Following this hearing, Cartinhour filed his oppositions to the motions to dismiss and for summary judgment, attaching his affidavit and correspondence from Robertson regarding legal services that he had rendered to Cartinhour and a $40,000 check from Cartinhour to Robertson for that work. Cartinhour raised a host of disputed issues of fact regarding the circumstances surrounding his various agreements with Robertson. Thereafter, Robertson filed a motion for reconsideration of the Court's order enjoining him from spending or transferring the money that Cartinhour had contributed to the partnership. In addition, on January 4, 2010, Robertson filed an affidavit with accompanying documentation regarding the hours he had worked on behalf of the partnership. The sparse "breakdown" of Robertson's time stated that between September 2004 and February 2008, he had billed 7,714 hours to the Liu case. (Jan. 4, 2010 Aff. of Wade Robertson, Ex. A at 1.) That total included 3,297 hours billed in 2005, over 5,600 hours billed after the case was dismissed by the district court, and over 2,600 hours billed after the case was dismissed by the Second Circuit Court of Appeals. (Id., Ex. A at 2-60.) The financial information provided by Robertson did not give any accounting as to how the $3,500,000.00 had been spent except to show that the partnership had only $4,541.00 left in cash and that loans had been made from the partnership to Robertson in the amount of $3,405,000.00. (Id., Ex. B at 4.) As was learned at a subsequent hearing, these loans were taken by Robertson from the partnership in 2005 and 2007. (Feb. 22, 2010 Aff. of William C. Cartinhour ¶ 11.) A promissory note recording the 2005 loan indicates that Robertson borrowed $1,970.000.00 on April 18, 2005, coming due on or before January 1, 2030. (Id.) The second loan, taken by Robertson in 2007, was for $1,435,000.00 and not due until January 1, 2040. (Id.)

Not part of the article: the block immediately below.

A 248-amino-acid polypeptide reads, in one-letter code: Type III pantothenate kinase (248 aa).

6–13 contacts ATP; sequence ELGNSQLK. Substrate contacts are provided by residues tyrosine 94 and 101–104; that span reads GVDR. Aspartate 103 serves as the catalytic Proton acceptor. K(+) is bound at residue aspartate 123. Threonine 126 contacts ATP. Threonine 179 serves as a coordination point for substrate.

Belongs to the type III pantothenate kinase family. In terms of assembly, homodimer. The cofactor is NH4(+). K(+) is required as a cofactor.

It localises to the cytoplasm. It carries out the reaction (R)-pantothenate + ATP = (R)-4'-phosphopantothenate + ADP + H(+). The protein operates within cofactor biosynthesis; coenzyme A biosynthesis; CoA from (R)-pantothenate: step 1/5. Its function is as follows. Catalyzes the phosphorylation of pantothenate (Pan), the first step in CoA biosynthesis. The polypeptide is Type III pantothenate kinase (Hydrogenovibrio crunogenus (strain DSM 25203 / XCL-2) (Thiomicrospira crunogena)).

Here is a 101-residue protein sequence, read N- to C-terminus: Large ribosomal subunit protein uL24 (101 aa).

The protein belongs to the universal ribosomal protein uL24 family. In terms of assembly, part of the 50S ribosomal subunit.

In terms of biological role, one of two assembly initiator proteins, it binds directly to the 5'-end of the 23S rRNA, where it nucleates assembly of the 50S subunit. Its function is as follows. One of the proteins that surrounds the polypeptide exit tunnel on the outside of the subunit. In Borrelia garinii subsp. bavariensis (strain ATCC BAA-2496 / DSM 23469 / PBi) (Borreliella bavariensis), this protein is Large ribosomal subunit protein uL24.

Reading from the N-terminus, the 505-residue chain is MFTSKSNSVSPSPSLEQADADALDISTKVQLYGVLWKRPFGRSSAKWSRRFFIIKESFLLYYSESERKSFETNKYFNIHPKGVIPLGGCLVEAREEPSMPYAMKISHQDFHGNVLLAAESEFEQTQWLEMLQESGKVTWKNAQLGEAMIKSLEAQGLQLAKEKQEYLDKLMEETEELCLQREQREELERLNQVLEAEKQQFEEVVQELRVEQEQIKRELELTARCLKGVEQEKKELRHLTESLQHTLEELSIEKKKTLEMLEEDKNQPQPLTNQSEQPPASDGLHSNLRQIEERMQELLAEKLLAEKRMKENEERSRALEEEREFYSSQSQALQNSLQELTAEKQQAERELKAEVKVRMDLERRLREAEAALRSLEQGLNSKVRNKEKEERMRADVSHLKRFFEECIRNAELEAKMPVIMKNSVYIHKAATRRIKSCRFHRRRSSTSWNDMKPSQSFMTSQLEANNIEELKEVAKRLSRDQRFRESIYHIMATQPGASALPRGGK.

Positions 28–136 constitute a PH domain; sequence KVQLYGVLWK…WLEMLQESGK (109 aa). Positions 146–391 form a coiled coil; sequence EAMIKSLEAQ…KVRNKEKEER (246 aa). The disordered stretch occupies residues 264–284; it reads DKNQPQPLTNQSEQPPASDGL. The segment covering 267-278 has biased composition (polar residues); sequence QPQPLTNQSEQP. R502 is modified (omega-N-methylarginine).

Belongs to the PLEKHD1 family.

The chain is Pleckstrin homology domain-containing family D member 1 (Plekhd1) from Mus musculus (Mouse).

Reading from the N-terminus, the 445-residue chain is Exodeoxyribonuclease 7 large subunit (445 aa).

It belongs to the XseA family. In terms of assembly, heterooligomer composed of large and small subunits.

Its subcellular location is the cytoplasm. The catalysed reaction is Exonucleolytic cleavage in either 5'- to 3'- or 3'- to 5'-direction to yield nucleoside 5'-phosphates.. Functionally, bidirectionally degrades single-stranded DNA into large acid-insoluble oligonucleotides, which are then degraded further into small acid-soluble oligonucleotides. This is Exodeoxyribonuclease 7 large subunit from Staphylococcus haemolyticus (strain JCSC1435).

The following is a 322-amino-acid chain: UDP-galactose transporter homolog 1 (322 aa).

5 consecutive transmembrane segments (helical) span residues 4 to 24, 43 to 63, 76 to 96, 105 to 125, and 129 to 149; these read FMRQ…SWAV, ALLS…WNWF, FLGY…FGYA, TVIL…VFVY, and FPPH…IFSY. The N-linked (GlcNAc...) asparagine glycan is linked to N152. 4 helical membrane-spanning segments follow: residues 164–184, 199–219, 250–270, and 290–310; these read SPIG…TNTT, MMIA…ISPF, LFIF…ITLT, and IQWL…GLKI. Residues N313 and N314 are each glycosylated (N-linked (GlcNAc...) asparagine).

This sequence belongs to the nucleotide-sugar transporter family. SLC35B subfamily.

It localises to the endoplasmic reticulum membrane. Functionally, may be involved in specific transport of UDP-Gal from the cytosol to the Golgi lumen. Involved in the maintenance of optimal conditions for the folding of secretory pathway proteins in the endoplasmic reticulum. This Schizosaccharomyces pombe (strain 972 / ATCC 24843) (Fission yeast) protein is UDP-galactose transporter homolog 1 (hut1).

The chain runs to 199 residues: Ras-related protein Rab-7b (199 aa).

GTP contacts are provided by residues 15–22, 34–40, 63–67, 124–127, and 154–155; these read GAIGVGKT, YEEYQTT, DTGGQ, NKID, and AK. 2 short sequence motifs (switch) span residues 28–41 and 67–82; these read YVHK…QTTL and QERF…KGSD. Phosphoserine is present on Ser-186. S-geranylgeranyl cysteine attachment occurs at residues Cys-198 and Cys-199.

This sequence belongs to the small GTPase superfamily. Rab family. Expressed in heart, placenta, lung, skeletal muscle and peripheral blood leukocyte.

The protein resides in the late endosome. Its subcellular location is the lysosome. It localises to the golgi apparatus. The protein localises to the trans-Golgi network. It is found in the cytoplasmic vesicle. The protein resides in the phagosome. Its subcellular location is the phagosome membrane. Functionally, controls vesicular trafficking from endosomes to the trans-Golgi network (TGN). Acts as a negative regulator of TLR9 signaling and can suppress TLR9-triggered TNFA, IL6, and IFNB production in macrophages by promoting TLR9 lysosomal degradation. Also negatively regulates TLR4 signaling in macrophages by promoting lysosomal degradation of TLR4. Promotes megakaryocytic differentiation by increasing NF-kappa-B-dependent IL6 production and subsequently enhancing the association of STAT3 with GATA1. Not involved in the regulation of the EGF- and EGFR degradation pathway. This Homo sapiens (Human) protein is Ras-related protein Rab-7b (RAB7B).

On January 11, 2010, the Court held a second hearing at which Robertson, his attorneys, and attorneys for Cartinhour were present. (Jan. 11, 2010 Tr. at 3:4-9.) After hearing argument on Robertson's motions to dismiss and for summary judgment (id. at 3:10-6:6), the Court denied the motions on the grounds that there were "issues of fact" in dispute and that the facts as set forth by Cartinhour would support a finding that the agreements that Cartinhour had signed were unconscionable and/or the product of fraud and that Robertson, as either a partner or an attorney, had breached his fiduciary duty to Cartinhour, who had good reason to view Robertson as his lawyer, irrespective of the attestation he had signed on April 7, 2006. (Id. at 6:7-7:16.)